From UPSC perspective, the following things are important :
Prelims level : Satnami Rebellion
Mains level : Peasants revolution in medieval ages
- In the history of revolts and rebellions, 1672 holds a special significance.
- In 1672, the Satnamis — a sect comprising peasants, artisans and untouchables — rebelled against the mighty Mughal Empire. It all began with a small quarrel.
- A Satnami youth, cultivating his field, got into a fight with a party of Mughal nobles, which resulted in his slaying by a Mughal pyada or a foot soldier.
- In retaliation, the foot soldier was killed by the Satnami community. This happened in what is today’s Mahendragarh district in Haryana.
- Following the two murders, the local Mughal official sent a troop of soldiers to arrest those who had killed the foot soldier. But the community drove them away.
- Emboldened, the Satnamis attacked Narnaul, the main township in the area and destroyed the Mughal garrison. They even set up their own administration.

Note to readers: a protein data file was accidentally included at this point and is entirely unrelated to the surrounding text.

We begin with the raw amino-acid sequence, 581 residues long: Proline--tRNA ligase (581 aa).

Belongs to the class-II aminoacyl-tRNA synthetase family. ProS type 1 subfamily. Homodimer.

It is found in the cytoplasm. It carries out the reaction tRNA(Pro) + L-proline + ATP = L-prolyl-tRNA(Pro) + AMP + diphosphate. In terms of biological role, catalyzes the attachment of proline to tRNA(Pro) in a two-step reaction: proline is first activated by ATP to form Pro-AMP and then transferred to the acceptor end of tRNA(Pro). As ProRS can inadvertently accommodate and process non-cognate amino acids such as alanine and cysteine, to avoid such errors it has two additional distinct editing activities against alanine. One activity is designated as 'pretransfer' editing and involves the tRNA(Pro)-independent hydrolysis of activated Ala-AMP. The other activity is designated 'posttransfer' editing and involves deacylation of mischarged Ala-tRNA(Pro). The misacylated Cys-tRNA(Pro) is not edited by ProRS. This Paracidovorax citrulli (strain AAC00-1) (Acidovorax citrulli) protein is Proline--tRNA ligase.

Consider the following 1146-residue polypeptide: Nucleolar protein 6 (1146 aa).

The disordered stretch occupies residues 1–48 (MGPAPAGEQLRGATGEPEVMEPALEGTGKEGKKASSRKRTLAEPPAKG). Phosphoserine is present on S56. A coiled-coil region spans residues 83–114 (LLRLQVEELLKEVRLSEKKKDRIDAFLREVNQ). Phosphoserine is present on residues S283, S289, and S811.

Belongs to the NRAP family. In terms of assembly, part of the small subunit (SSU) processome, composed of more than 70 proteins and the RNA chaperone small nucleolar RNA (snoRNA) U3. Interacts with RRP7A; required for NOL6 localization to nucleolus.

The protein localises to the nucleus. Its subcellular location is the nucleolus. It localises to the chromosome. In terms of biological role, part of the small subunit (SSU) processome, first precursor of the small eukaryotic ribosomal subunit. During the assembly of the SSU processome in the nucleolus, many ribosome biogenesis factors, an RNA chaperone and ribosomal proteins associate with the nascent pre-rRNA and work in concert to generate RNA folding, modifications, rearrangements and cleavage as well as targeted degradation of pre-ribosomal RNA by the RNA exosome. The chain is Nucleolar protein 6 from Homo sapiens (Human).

An armed struggle
- The Satnamis marched towards Shahjahanabad (old Delhi), armed with the latest European-designed muskets that their leader had taught them to make.
- Though the Satnamis fought bravely, they lost the battle and 2,000 Satnamis were killed.
What triggered the Satnamis?
- The killing of the youth may have been the immediate trigger, the reasons for the revolt were to do with the growth of the Satnami sect.
- The entrenched caste structure of the era forced marginalized groups to join the fold and they protested against the high taxation policies.
- Their rise was seen as a threat by the supporters of the Mughal administration, the upper castes.
Why is the rebellion significant?
- Though the rebellion was crushed, its memory endures to this day.
- That a group of marginalized people fought the systemic oppression in society, established a new community and defended it.
Who were the Satnamis?
- Historians have called the Satnamis a monotheistic sect who followed neither Hinduism nor Islam and whose scriptures emphasised leading a life based on good conduct rather than on rituals and dogma.
- Many may find this hard to believe but the Mughals were actually protective of the caste system.
- As a result, the high castes continued to inflict the worst atrocities on the peasants, artisans, untouchables and tribals.
- They were the “invisibles” in Mughal India. Whether Brahmin, Rajput or Muslim, they were forbidden to be seen by any man other than their own.
- In contrast, the Satnami women dressed up like men, worked in farms and also joined men to fight the Mughal soldiers.